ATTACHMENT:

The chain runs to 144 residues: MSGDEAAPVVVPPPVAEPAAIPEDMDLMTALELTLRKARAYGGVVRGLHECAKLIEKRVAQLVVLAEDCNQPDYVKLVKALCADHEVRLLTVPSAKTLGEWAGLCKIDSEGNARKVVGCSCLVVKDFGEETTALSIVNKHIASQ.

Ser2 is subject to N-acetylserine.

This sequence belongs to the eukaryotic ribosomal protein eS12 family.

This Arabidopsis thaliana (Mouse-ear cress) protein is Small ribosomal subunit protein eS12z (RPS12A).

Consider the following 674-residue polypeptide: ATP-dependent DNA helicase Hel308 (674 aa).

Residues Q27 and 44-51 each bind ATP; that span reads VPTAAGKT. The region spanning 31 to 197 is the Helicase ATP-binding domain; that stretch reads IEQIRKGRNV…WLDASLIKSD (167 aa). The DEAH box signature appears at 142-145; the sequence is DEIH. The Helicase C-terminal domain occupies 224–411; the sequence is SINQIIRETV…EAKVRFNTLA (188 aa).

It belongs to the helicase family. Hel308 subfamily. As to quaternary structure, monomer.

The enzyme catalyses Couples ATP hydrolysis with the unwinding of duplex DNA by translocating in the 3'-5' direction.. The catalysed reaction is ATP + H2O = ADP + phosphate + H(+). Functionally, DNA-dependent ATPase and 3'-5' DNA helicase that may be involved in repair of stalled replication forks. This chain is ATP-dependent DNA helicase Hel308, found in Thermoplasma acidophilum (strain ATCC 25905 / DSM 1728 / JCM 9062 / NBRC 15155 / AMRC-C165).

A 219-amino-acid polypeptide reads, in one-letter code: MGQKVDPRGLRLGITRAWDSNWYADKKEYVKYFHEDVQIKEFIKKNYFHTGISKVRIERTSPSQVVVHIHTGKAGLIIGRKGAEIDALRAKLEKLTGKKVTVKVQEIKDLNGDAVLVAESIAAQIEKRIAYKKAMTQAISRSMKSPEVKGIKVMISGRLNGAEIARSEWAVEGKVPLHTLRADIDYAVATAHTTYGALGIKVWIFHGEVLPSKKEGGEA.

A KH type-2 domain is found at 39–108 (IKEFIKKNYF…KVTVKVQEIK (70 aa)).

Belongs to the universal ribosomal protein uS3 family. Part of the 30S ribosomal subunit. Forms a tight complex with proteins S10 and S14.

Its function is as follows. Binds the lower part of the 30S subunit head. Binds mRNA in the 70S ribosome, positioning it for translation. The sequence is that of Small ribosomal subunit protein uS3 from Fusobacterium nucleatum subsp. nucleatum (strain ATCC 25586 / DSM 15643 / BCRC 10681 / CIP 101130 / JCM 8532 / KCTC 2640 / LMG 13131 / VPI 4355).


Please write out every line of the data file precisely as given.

The chain runs to 144 residues: MSGDEAAPVVVPPPVAEPAAIPEDMDLMTALELTLRKARAYGGVVRGLHECAKLIEKRVAQLVVLAEDCNQPDYVKLVKALCADHEVRLLTVPSAKTLGEWAGLCKIDSEGNARKVVGCSCLVVKDFGEETTALSIVNKHIASQ.

Ser2 is subject to N-acetylserine.

This sequence belongs to the eukaryotic ribosomal protein eS12 family.

This Arabidopsis thaliana (Mouse-ear cress) protein is Small ribosomal subunit protein eS12z (RPS12A).

Consider the following 674-residue polypeptide: ATP-dependent DNA helicase Hel308 (674 aa).

Residues Q27 and 44-51 each bind ATP; that span reads VPTAAGKT. The region spanning 31 to 197 is the Helicase ATP-binding domain; that stretch reads IEQIRKGRNV…WLDASLIKSD (167 aa). The DEAH box signature appears at 142-145; the sequence is DEIH. The Helicase C-terminal domain occupies 224–411; the sequence is SINQIIRETV…EAKVRFNTLA (188 aa).

It belongs to the helicase family. Hel308 subfamily. As to quaternary structure, monomer.

The enzyme catalyses Couples ATP hydrolysis with the unwinding of duplex DNA by translocating in the 3'-5' direction.. The catalysed reaction is ATP + H2O = ADP + phosphate + H(+). Functionally, DNA-dependent ATPase and 3'-5' DNA helicase that may be involved in repair of stalled replication forks. This chain is ATP-dependent DNA helicase Hel308, found in Thermoplasma acidophilum (strain ATCC 25905 / DSM 1728 / JCM 9062 / NBRC 15155 / AMRC-C165).

A 219-amino-acid polypeptide reads, in one-letter code: MGQKVDPRGLRLGITRAWDSNWYADKKEYVKYFHEDVQIKEFIKKNYFHTGISKVRIERTSPSQVVVHIHTGKAGLIIGRKGAEIDALRAKLEKLTGKKVTVKVQEIKDLNGDAVLVAESIAAQIEKRIAYKKAMTQAISRSMKSPEVKGIKVMISGRLNGAEIARSEWAVEGKVPLHTLRADIDYAVATAHTTYGALGIKVWIFHGEVLPSKKEGGEA.

A KH type-2 domain is found at 39–108 (IKEFIKKNYF…KVTVKVQEIK (70 aa)).

Belongs to the universal ribosomal protein uS3 family. Part of the 30S ribosomal subunit. Forms a tight complex with proteins S10 and S14.

Its function is as follows. Binds the lower part of the 30S subunit head. Binds mRNA in the 70S ribosome, positioning it for translation. The sequence is that of Small ribosomal subunit protein uS3 from Fusobacterium nucleatum subsp. nucleatum (strain ATCC 25586 / DSM 15643 / BCRC 10681 / CIP 101130 / JCM 8532 / KCTC 2640 / LMG 13131 / VPI 4355).